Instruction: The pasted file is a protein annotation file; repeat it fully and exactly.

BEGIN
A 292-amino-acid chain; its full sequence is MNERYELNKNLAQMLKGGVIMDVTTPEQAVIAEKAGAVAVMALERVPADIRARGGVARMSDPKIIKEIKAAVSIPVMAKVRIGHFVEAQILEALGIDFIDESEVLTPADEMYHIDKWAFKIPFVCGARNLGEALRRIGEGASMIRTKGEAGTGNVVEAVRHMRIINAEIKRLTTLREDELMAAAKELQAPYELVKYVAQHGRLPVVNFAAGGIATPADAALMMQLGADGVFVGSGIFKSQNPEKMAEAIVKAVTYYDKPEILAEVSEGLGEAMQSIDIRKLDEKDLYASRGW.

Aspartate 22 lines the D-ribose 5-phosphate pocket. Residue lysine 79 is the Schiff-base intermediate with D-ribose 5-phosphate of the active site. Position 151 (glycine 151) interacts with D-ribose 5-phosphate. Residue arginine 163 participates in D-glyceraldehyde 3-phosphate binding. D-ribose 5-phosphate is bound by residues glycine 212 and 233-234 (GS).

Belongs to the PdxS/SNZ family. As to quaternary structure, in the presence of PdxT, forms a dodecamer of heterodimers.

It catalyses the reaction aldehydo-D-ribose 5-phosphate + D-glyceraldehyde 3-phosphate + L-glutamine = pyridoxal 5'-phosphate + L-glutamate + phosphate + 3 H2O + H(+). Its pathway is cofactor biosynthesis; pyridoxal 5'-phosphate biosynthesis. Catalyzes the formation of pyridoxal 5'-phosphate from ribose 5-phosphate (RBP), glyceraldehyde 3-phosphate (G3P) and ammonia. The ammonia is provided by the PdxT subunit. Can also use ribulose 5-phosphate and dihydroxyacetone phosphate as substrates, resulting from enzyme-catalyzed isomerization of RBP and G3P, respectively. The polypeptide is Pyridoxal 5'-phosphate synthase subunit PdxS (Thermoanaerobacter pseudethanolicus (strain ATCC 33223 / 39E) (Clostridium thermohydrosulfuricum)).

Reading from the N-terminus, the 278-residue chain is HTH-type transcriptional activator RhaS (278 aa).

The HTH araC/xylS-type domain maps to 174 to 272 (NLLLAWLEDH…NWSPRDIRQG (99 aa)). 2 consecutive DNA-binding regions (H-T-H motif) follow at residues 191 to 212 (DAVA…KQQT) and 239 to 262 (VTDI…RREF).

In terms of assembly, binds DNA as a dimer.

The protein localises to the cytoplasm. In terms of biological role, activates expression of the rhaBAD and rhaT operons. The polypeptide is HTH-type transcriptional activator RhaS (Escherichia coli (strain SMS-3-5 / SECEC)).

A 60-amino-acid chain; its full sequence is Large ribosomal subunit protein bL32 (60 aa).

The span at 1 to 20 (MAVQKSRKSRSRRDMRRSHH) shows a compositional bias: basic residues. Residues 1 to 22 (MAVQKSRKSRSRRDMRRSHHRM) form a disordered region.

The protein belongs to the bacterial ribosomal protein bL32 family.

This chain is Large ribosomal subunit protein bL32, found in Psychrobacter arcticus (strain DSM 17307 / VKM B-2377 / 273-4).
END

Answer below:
A 292-amino-acid chain; its full sequence is MNERYELNKNLAQMLKGGVIMDVTTPEQAVIAEKAGAVAVMALERVPADIRARGGVARMSDPKIIKEIKAAVSIPVMAKVRIGHFVEAQILEALGIDFIDESEVLTPADEMYHIDKWAFKIPFVCGARNLGEALRRIGEGASMIRTKGEAGTGNVVEAVRHMRIINAEIKRLTTLREDELMAAAKELQAPYELVKYVAQHGRLPVVNFAAGGIATPADAALMMQLGADGVFVGSGIFKSQNPEKMAEAIVKAVTYYDKPEILAEVSEGLGEAMQSIDIRKLDEKDLYASRGW.

Aspartate 22 lines the D-ribose 5-phosphate pocket. Residue lysine 79 is the Schiff-base intermediate with D-ribose 5-phosphate of the active site. Position 151 (glycine 151) interacts with D-ribose 5-phosphate. Residue arginine 163 participates in D-glyceraldehyde 3-phosphate binding. D-ribose 5-phosphate is bound by residues glycine 212 and 233-234 (GS).

Belongs to the PdxS/SNZ family. As to quaternary structure, in the presence of PdxT, forms a dodecamer of heterodimers.

It catalyses the reaction aldehydo-D-ribose 5-phosphate + D-glyceraldehyde 3-phosphate + L-glutamine = pyridoxal 5'-phosphate + L-glutamate + phosphate + 3 H2O + H(+). Its pathway is cofactor biosynthesis; pyridoxal 5'-phosphate biosynthesis. Catalyzes the formation of pyridoxal 5'-phosphate from ribose 5-phosphate (RBP), glyceraldehyde 3-phosphate (G3P) and ammonia. The ammonia is provided by the PdxT subunit. Can also use ribulose 5-phosphate and dihydroxyacetone phosphate as substrates, resulting from enzyme-catalyzed isomerization of RBP and G3P, respectively. The polypeptide is Pyridoxal 5'-phosphate synthase subunit PdxS (Thermoanaerobacter pseudethanolicus (strain ATCC 33223 / 39E) (Clostridium thermohydrosulfuricum)).

Reading from the N-terminus, the 278-residue chain is HTH-type transcriptional activator RhaS (278 aa).

The HTH araC/xylS-type domain maps to 174 to 272 (NLLLAWLEDH…NWSPRDIRQG (99 aa)). 2 consecutive DNA-binding regions (H-T-H motif) follow at residues 191 to 212 (DAVA…KQQT) and 239 to 262 (VTDI…RREF).

In terms of assembly, binds DNA as a dimer.

The protein localises to the cytoplasm. In terms of biological role, activates expression of the rhaBAD and rhaT operons. The polypeptide is HTH-type transcriptional activator RhaS (Escherichia coli (strain SMS-3-5 / SECEC)).

A 60-amino-acid chain; its full sequence is Large ribosomal subunit protein bL32 (60 aa).

The span at 1 to 20 (MAVQKSRKSRSRRDMRRSHH) shows a compositional bias: basic residues. Residues 1 to 22 (MAVQKSRKSRSRRDMRRSHHRM) form a disordered region.

The protein belongs to the bacterial ribosomal protein bL32 family.

This chain is Large ribosomal subunit protein bL32, found in Psychrobacter arcticus (strain DSM 17307 / VKM B-2377 / 273-4).